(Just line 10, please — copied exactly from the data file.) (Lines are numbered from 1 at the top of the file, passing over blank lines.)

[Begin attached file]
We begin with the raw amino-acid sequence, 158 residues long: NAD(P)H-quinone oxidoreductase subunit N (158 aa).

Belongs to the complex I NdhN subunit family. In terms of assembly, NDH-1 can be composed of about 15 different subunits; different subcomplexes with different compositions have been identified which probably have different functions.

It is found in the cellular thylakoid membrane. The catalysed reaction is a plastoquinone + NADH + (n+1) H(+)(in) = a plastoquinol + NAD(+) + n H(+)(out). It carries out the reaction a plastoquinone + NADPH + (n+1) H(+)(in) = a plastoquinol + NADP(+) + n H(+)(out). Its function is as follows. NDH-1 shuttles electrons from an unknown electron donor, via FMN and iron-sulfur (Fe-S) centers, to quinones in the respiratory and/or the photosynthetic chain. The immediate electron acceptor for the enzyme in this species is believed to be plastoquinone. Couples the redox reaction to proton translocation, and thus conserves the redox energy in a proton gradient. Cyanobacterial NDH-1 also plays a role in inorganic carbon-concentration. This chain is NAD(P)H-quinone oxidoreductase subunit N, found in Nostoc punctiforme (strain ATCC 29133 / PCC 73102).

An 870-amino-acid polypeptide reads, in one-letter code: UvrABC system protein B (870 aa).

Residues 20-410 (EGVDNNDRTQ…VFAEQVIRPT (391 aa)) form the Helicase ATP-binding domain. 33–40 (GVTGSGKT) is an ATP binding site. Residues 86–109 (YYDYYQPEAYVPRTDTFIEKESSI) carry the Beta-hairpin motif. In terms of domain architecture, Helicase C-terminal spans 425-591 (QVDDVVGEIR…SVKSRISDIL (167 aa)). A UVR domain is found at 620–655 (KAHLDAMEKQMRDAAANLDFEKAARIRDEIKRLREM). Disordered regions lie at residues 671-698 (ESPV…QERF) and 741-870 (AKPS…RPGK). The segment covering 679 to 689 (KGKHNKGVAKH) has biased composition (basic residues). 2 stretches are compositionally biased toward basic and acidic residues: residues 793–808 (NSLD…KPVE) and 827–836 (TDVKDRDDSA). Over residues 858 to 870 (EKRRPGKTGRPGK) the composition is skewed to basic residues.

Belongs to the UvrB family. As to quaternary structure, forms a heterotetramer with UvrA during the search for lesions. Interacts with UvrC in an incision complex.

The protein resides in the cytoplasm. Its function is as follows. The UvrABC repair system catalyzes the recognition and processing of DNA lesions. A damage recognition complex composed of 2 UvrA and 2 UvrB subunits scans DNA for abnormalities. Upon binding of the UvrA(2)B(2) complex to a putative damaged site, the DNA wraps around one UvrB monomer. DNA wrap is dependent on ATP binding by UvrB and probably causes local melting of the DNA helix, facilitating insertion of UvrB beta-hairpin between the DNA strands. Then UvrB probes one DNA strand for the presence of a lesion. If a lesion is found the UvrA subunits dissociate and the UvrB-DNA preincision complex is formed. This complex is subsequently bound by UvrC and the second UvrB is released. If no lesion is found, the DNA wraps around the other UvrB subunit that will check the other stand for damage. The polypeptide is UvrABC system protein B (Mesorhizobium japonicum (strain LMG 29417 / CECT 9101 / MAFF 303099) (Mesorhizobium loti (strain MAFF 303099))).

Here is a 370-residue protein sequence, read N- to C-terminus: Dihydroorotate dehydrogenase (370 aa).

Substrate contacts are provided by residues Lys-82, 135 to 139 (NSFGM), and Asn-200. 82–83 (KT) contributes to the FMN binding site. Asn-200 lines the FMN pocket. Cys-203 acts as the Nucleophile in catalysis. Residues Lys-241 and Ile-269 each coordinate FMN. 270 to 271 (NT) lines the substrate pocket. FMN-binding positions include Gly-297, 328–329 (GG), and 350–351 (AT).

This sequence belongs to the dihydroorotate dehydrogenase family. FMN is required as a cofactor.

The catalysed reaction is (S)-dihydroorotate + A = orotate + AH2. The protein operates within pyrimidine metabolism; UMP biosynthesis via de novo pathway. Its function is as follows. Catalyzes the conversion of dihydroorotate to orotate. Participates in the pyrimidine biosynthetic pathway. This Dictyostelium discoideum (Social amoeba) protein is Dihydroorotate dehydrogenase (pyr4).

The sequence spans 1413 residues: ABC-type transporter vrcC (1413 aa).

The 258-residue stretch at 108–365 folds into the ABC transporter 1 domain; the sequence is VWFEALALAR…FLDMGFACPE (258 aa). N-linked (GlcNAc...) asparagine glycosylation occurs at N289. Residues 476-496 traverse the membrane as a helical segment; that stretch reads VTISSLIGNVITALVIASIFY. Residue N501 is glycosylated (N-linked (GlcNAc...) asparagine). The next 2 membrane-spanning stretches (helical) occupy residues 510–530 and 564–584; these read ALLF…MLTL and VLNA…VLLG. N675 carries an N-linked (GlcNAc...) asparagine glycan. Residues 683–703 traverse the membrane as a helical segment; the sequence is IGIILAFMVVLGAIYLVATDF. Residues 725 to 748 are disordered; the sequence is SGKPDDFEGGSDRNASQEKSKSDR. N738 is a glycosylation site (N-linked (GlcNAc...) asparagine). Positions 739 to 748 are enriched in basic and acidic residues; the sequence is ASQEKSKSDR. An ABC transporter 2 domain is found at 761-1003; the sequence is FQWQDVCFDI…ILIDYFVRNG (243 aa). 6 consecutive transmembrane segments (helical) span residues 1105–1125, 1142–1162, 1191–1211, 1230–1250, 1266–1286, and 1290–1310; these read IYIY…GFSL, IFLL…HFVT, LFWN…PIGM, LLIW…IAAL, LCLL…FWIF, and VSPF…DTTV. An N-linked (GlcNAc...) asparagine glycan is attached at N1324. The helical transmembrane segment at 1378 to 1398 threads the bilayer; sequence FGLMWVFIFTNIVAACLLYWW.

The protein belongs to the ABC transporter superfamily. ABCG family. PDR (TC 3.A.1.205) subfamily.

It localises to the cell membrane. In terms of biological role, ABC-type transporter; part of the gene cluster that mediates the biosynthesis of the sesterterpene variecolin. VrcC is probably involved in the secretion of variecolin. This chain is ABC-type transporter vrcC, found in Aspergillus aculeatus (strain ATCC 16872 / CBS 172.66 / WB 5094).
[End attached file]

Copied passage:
This sequence belongs to the dihydroorotate dehydrogenase family. FMN is required as a cofactor.